2. Joe Biden: Former Vice-President Biden is a nice guy who was a worthy sidekick to Barack Obama.  Can he run the show on his own?  I’m not convinced.  Biden seems old — he’ll turn 77 at the end of the month — and lacking the energy required to run the big show.

Some Democrats are attracted to Joe because he’s a “safe” choice.  They believe he’s the most likely to beat Trump: The current Real Clear Politics poll of polls shows Biden beating Trump by 10.2 percent.  However the same poll shows Warren beating Trump by 7.3 percent.  So they both beat Trump — and Biden has way more name recognition than Warren does.

The election has two steps: beat Trump and fix America.  Warren would do a better job on second step.

3. Bernie Sanders: Bernie doesn’t seem to have the same fire that he did in 2016.  He seems tired — although not as tired as Biden, who is one year younger.  Bernie has been “out wonked” by Elizabeth Warren.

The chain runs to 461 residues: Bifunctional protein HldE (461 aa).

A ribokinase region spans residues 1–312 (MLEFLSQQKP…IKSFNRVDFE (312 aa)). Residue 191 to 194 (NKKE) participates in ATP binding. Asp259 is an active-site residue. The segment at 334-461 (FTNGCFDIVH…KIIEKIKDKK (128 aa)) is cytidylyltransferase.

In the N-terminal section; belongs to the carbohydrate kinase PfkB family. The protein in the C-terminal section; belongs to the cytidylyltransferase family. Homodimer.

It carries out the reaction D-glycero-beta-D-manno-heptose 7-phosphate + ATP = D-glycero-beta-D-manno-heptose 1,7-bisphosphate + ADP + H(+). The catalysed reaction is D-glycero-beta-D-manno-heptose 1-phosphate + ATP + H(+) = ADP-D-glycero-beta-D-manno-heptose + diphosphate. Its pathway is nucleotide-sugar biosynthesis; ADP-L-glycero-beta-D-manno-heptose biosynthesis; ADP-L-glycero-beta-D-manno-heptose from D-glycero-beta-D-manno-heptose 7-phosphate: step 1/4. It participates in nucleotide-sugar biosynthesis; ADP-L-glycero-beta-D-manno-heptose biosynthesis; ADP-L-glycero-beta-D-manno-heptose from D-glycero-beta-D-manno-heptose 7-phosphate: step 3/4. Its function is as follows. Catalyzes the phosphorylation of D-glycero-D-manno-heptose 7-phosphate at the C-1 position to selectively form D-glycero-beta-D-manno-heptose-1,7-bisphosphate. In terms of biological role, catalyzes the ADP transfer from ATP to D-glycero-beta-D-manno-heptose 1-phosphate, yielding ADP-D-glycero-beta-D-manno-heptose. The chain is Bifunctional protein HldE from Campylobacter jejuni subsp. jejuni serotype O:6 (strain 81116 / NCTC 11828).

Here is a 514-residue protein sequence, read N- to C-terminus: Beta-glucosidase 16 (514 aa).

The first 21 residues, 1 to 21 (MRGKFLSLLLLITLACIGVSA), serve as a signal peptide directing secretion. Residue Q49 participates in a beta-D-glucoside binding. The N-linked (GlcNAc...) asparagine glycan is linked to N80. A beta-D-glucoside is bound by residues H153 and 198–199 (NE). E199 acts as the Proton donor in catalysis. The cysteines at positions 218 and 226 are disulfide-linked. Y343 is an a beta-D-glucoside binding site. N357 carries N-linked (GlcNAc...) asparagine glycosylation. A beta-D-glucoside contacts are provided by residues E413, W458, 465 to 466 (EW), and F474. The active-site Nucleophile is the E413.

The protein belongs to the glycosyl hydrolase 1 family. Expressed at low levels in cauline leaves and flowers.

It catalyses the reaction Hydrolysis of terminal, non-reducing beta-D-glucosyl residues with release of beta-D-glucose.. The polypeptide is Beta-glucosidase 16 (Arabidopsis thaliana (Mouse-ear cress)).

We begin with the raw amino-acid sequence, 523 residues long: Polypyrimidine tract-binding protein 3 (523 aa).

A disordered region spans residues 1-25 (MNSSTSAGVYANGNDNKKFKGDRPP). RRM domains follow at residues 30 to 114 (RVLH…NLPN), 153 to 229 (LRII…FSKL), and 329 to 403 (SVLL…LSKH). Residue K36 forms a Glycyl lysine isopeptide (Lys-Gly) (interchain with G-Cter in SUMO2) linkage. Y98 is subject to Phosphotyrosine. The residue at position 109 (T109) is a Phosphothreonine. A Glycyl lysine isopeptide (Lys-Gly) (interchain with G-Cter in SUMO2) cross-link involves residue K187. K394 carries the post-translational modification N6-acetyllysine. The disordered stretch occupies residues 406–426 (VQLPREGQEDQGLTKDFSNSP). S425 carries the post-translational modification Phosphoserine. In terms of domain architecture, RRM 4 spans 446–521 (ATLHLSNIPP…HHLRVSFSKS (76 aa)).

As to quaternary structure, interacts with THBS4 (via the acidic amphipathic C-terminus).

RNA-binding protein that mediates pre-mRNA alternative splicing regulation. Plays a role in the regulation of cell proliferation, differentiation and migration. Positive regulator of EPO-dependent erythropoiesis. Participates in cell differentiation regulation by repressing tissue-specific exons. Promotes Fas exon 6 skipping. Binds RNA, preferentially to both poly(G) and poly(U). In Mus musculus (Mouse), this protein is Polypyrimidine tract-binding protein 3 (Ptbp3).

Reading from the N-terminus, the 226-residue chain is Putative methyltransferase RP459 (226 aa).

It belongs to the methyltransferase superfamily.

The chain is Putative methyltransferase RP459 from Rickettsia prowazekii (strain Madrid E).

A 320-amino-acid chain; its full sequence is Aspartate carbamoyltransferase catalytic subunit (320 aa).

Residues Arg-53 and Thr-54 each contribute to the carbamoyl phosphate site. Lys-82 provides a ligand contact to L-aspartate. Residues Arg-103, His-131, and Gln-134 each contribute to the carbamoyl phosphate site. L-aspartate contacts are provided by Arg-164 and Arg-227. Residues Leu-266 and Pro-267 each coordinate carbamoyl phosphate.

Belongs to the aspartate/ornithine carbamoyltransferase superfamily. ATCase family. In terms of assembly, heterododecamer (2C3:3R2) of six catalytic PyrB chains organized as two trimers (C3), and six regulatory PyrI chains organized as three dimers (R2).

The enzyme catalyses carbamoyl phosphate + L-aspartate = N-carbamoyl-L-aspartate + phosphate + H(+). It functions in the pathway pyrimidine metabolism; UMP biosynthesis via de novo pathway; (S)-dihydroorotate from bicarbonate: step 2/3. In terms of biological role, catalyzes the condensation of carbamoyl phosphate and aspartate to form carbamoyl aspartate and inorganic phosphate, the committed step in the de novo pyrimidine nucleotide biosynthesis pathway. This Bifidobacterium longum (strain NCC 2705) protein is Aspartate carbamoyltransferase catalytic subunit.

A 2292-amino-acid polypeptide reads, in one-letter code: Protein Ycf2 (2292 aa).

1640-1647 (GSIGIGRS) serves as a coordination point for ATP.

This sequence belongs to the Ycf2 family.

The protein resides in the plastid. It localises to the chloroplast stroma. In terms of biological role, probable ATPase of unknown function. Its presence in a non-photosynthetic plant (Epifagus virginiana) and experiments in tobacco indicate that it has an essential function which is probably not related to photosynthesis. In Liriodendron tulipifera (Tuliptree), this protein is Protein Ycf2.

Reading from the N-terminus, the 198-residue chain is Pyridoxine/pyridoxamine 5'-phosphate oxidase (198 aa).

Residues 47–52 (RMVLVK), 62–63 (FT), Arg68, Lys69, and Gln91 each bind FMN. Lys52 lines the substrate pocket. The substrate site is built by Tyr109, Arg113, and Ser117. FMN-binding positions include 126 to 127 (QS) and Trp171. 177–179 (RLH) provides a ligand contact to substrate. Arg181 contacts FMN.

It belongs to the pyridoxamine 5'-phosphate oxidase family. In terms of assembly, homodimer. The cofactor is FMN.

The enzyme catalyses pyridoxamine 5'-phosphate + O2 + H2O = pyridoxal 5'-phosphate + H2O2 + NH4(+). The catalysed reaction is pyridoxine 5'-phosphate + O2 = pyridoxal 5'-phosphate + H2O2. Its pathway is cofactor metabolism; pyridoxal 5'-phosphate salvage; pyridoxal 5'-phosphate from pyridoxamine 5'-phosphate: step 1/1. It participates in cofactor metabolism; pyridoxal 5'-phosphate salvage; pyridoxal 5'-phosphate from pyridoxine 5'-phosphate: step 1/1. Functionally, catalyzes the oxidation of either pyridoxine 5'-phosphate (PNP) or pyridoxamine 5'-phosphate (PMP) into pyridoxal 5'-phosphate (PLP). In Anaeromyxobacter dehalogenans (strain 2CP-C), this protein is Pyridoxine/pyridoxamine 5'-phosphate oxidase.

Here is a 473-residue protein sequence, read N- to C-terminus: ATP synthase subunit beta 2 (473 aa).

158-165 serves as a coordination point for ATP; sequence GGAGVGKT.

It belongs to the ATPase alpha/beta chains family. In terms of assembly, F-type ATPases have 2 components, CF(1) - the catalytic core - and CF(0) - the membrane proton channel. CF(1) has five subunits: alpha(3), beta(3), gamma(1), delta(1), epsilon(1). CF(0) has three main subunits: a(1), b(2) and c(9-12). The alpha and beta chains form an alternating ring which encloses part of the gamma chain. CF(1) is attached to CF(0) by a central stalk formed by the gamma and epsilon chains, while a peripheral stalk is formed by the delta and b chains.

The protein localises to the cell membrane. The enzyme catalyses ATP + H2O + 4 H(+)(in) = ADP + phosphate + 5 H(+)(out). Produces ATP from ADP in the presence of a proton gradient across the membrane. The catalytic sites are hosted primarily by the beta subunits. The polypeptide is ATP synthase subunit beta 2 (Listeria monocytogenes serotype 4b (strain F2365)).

On October 1st, Senator Sanders had a heart attack.  A month later, the attack doesn’t seem to have slowed him down.  Nonetheless, while his fundraising is ticking along, Bernie has slipped slightly in the polls. (For example, the latest New Hampshire Quinnipiac poll shows Bernie running behind Biden, Warren, and Buttigieg.)

BB prediction: after losing the New Hampshire primary, Bernie will drop out and support Elizabeth Warren.

4. Pete Buttigieg:  So far, the big surprise of the Democratic presidential primary contest has been Mayor Pete.  (In the second quarter, Buttigieg raised more money than all other Democratic contenders — $24.9 million.)  Mayor Pete is very smart and has a remarkable public presence.

If Elizabeth Warren and Bernie Sanders are candidates of the left, Joe Biden and Pete Buttigieg are “moderates.”  For those Democrats who initially supported Biden, and now think he is too old, many have shifted to Mayor Pete.  (Who is 37; forty years younger than Biden.)

BB prediction: After “Super Tuesday,” March 3rd, Biden will drop out and the competition will narrow to Warren, Buttigieg, and the billionaires.

By most accounts, Warren, Biden, Sanders, and Buttigieg have more than 75 percent of the primary votes of Democrats.  No other candidate has double digit support.  Why?